No matter what your personal thoughts are about Facebook, having a presence on the social platform is key for any business wanting to build brand awareness and interact with customers. That’s because the average social media user who reaches out to a company is on Facebook; the more savvy consumers (and some Facebook haters) use Twitter and Google+ more than other platforms.
With that, you also want what you post on Facebook to gain as much attention – real, organic attention – as possible. This helps Facebook tailor news feeds so more of your customers actually see your posts.
Did you know, though, that you can gain traction for Facebook posts outside of the Facebook site? Here are three tools Facebook provides (for free) that will help boost brand recognition and sharing:
1. Embed Facebook posts on your blog or website.
By embedding an important or popular post at your own site you can garner likes as if those users saw the post in their timelines. While I wouldn’t recommend you embed third-party posts unless you’re certain they’ll remain intact, embedding content you have total control over cuts down on potential “not found” and altered messages.
Here’s a post I made on my professional Facebook page:
Go ahead and give it a like – the count on my original post will go up.
To embed a post, click the pale arrow next to the right of the poster’s name and click Embed Post. Note that only public posts can be embedded. Currently the only setting you can control is the width of the embed, which must fall between 350 and 750 pixels.
A benefit to this tool is that visitors need not be logged into Facebook to see the content. If the profile of the poster is public, they’ll also be able to load the originating Facebook page. They just won’t be able to “like” the post.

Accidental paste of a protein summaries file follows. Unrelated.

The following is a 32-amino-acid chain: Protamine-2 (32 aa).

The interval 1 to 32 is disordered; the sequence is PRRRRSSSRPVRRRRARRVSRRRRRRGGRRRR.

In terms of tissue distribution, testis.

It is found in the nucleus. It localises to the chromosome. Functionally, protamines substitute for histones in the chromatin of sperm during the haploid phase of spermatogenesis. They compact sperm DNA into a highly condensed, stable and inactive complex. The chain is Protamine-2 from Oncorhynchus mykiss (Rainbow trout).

2. Include a Page Like Button on your website.
Don’t just link to your Facebook page. Let people “like” it right from the comfort of your website. This method has two benefits – your follower count goes up and the visitor is still on your content page, where you actually want him.
Setting up a Facebook Like Box is easy, and you have control over many things. You can opt to show faces or recent posts; you can control the height and width.
This box will also be seen by non-Facebookers.
3. Integrate Facebook Comments on your site.
There are two ways to allow people to post comments on a website using their Facebook profile. One is to integrate comment system which allow users to identify themselves via a Facebook login. Another method is to implement Facebook comments.
I’ll be honest. I’ve never liked the idea of comments being tied to one specific source. For example, I use Disqus on this site, but the comments posted here are also backed up to a WordPress database. Thus, if Disqus ever closes down, I click a few buttons and the comments are still tied to the posts. Facebook comments can also be exported, but it’s a trickier process.
There are pros and cons to weigh before implementing Facebook comments on your blog or website. First, the more comments posted on a topic, the increased chance of a slow-down. Also, anyone in a workplace that blocks Facebook won’t be able to see or make comments. And, while the comment box includes linking to Yahoo! AOL and Hotmail, it does not allow for guest posting or logging in from other services.
On the flip side, if the bulk of your target audience uses Facebook, this tool provides a great cross-promotion method. Some sites utilize Facebook commenting along with a native or third-party comment system to cover the most bases possible.
One more thing… a private send tool.
Facebook also provides a custom send button tool. Unlike the share button, which is designed for posting information on one’s timeline, the send button lets users share content via private messages. This is the least-used button, but giving visitors a quick way to share links privately with their Facebook friends can still play a role in sales and conversions. Unfortunately, many Facebook users aren’t familiar with this button, so you’ll want to preface it with some simple text like “Share this privately with Facebook friends” or “Share this page as a private message”.
Implementing any of the code for these tools on your website or store is a fairly simple process for any webmaster or designer. For those savvier with code, Facebook includes some additional parameters, which are all outline on the respective tool’s page.
Will you be implementing any of these socially simple features on your site, blog or online store? Which one(s) do you fancy most?